Monday, January 8, 2018

SUU to Larry H. Miller Utah Summer Games Exec

Southern Utah University is excited to announce Pace Clarke ('14) as the Interim Director of the Larry H. Miller Utah Summer Games.
Pace started with USG in 2016 as the Operations and Development Coordinator. He was responsible for fostering and developing sponsorships, writing grants, managing the budget, and finding new ways to serve volunteers and donors who support the games. He also worked on the strategic planning committee and helped introduce new sports to the competition.
“The Utah Summer Games have been a great avenue for my family to be involved in both the Cedar City and SUU communities,” said Clarke. “The positions I have held within USG have allowed me to be part of a great non-profit organization that I have enjoyed working with throughout the past couple of years.”
As the Interim Director of USG, Clarke will be in charge of maintaining the reputation and growth of the games. He will oversee its operations, events and donor relations.
“We are excited for Pace to lead the Utah Summer Games forward,” said Mindy Benson, vice president of alumni and community relations at SUU. “We have confidence that he will lead a seamless transition and a successful 2018 Larry H. Miller Utah Summer Games.”
Moving forward in the thirty-third year of the games, Clarke hopes to get Cedar City and SUU more involved in the process.
“The success of the Utah Summer Games comes from a combined effort,” said Clarke. “One of our main goals is to work together with the local organizations and businesses not only to maintain and further the USG’s economic impact, but also to inspire pride in hosting one of Utah’s largest amateur sporting events.  We have the opportunity to showcase the beauty, culture and support of Iron County. With work from all, USG will continue to grow and maintain its legacy of community and excellence in the human spirit.”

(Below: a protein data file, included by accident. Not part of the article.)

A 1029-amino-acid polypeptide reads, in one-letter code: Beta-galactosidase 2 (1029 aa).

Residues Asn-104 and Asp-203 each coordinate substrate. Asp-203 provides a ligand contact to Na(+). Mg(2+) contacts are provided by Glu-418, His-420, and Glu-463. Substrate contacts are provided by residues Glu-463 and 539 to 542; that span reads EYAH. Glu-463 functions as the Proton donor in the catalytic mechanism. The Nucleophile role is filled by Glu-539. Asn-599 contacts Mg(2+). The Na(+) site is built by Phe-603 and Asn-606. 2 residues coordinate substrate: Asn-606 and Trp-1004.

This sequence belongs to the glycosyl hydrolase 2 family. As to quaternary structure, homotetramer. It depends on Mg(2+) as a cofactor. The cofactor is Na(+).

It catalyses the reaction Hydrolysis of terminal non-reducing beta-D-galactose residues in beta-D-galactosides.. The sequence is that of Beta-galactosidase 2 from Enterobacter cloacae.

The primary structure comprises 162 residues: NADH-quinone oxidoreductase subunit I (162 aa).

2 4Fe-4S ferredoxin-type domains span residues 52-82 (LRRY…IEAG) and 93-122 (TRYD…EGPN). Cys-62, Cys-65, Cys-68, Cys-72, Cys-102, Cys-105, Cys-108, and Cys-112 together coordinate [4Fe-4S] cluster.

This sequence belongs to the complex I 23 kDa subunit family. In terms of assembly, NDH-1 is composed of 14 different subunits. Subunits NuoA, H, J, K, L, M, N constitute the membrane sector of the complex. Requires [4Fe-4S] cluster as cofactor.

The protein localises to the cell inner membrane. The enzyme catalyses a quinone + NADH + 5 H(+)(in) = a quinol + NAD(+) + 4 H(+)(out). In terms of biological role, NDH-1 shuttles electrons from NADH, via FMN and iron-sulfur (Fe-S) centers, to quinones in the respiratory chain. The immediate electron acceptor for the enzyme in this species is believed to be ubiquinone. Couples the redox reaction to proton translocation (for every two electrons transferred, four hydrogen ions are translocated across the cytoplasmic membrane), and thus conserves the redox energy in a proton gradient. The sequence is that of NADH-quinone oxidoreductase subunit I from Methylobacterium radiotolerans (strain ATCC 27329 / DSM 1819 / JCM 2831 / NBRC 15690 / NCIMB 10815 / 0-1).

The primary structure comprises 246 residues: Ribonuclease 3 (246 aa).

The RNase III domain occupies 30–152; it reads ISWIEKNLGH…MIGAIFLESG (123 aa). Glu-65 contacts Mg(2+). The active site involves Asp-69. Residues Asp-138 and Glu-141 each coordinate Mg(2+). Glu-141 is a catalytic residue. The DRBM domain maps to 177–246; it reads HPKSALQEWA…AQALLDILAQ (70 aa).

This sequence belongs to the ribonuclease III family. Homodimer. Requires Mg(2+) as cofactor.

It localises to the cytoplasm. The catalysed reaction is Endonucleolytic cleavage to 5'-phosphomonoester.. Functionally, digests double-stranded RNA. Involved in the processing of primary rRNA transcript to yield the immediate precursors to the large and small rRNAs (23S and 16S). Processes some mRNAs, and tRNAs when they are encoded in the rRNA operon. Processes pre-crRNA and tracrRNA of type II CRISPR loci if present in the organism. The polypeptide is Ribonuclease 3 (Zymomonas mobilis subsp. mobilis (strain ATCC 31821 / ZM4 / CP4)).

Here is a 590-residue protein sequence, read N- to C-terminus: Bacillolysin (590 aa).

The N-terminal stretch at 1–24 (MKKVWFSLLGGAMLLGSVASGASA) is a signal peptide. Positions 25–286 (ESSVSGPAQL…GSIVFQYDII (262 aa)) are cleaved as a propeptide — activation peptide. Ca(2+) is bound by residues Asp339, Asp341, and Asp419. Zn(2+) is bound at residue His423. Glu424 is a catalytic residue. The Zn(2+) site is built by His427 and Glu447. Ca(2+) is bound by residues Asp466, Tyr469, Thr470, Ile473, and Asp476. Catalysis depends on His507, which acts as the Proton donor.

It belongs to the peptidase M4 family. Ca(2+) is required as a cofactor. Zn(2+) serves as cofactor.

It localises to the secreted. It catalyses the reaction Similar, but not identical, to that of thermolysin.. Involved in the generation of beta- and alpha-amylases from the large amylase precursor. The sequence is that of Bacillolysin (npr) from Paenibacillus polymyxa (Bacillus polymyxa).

Pace grew up in the small town of Tropic, Utah. After earning his bachelor’s degree in psychology from Southern Utah University, he moved back to Tropic to work as the branch manager for State Bank of Southern Utah. He has loved returning to Cedar City and working for the Utah Summer Games while pursuing a Master of Public Administration at SUU.
The Utah Summer Games attracts athletes of all ages and skill level from across the western United States to compete in more than 40 different sporting events. Since 1986, the event has been conducted in Cedar City, Utah, with an average of 9,600 participants, 50,000 spectators, and 1,000 volunteers in attendance each year. 

SUU to Government and Econ High School Teacher

Southern Utah University helped Glynn Wilcox successfully make a career change, and now he is changing the lives of high school students in Texas.

A native of Markham, Texas, and a graduate of El Maton High School, Glynn was working as an account executive for a pharmaceutical benefits management company when he decided to make a change in his career and become a teacher.

“I wanted to go back into education to make the world a better place,” he says.

Today he teaches high school government and economics at Dallas Can Academy in Texas, a charter school that specializes in providing a quality education to students who struggle in a traditional high school setting. Dallas Can Academy’s core values are centered on student decision making, and implementing a rigorous curriculum based on reading and thinking skills to help its’ students succeed.

Glynn graduated from SUU in 2003, with a degree in psychology and criminal justice, while also earning his secondary education certification. He loved attending SUU and says his friends and others students were incredible. He also appreciates the training he received from the education department and the opportunity he now has of helping students graduate from high school who he says, “very well might not graduate otherwise.”

His SUU experience taught him a lot of about himself too.

“Getting what you want out of life is up to you,” he explains. “You have to make decisions to get what you want.”

Glynn and his family live in Dallas, Texas. He loves history, museums, and spending time with his family.

And he never says “no” to a road trip.